The city of Kodiak released video and audio recordings and other documents associated with the case where three city police officers are suspected of using excessive force in subduing Nick Pletnikoff, an autistic young man, in September.
He was suspected of trying to rob a rental car, but he was not charged after officers determined that was not his intent.
Here is the beginning of the incident, when Kodiak Police Sargent Francis de la Fuente first encounters Nick Pletnikoff.
“Do you have an ID on you?,” de la Fuente asks.
“No, I don’t,” Pletnikoff responds.
Immediately de la Fuente tells Pletnikoff, “put your hands behind your back,” and then tells him to, “stop resisting!”
The audio cuts out on one of the officers’ body cameras at that point for six seconds, but is picked up by another, just as de la Fuente and Officer Kathleen Gambling fall to the ground with Nick.
At that point, Officer Phillip Christman is assisting, and encouraging Nick to comply. The audio is about a minute and a half jumble of the officers telling Pletnikoff to stop resisting and him saying he was sorry and asking if he can go home.
The officers were called to the scene, on Stellar Way, when a father and adult son from Oregon, in Kodiak for a sport-fishing trip, called 9-1-1 after Nick tried to enter their rental car.
Police had been dealing with a rash of unsolved car, home and business break-ins and were reportedly suspicious of any such activity.
Pletnikoff had just checked his family’s mail box, across the street from the bed-and-breakfast where the men were about to check in. Judy Pletnikoff, Nick’s mother, watched the police videos last week.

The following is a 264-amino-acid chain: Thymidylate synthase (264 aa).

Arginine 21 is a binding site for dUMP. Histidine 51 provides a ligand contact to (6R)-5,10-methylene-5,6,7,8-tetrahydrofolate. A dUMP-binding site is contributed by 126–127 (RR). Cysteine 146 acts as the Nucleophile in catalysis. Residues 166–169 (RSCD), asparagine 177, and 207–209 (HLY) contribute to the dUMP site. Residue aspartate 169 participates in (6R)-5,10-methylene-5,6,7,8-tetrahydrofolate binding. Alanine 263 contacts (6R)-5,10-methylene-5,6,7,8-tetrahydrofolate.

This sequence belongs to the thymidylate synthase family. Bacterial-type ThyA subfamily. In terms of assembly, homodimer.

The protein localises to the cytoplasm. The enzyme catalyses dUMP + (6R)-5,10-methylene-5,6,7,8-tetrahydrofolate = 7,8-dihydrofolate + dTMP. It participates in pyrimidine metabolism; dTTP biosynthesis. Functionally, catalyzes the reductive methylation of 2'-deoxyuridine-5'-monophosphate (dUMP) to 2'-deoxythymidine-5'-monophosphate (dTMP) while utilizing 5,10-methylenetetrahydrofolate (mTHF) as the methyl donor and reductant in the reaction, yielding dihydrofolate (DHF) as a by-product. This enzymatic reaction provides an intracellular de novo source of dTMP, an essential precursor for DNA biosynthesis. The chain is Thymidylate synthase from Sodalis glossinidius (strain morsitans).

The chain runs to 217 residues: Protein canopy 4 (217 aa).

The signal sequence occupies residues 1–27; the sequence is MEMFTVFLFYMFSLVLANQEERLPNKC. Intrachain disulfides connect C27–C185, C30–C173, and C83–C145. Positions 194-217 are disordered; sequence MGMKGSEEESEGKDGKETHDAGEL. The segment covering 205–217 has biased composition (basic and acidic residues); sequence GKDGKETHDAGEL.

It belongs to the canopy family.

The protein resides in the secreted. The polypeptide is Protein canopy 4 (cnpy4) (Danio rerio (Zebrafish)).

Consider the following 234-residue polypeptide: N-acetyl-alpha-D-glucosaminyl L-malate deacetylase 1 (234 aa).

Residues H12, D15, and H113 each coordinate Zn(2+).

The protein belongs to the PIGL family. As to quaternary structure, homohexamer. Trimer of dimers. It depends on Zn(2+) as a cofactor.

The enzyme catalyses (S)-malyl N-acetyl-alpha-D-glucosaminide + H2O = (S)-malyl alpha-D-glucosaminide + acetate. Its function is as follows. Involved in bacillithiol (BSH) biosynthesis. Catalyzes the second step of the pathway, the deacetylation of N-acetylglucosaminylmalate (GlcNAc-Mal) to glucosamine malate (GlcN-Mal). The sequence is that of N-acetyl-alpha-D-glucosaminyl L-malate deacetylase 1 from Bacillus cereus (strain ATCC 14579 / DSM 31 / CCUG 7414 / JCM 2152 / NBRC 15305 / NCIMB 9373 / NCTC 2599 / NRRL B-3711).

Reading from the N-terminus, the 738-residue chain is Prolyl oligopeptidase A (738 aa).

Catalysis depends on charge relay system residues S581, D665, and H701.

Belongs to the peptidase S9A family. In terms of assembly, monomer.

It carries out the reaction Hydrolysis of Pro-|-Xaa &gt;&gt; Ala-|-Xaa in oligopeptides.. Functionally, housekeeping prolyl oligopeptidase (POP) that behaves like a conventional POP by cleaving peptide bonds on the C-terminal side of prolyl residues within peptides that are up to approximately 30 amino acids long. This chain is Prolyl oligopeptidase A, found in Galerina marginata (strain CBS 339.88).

“The speed of the escalation is shocking. I think it was six seconds until they grab a hold of Nick, and by 30 seconds they got three guys on top of him on the ground. It was really fast and pretty brutal,” she said. “A lot of pushing his head into he ground and then they pepper spray him point blank right in the face. He’s already down, by three people.”
Judy Pletnikoff came upon the scene on September 16th as it was de-escalating and EMTs were treating her son, but on the tape, she said she saw that her son was trying to be as cooperative as he could.
Family attorney Josh Fitzgerald said he found out in the data released by the city that one of the police officers did know Nick Pletnikoff and of his developmental challenges.
“And he actually put away his pepper spray, based on his knowledge of Nick, but he doesn’t communicate that to the other officers,” Fitzgerald said. “So we know one of the officers did know exactly who he was and that he was someone with special needs, which is certainly disturbing to learn.”
Judy Pletnikoff said she hopes her son Nick never has to see the tapes and be forced to think about that encounter again.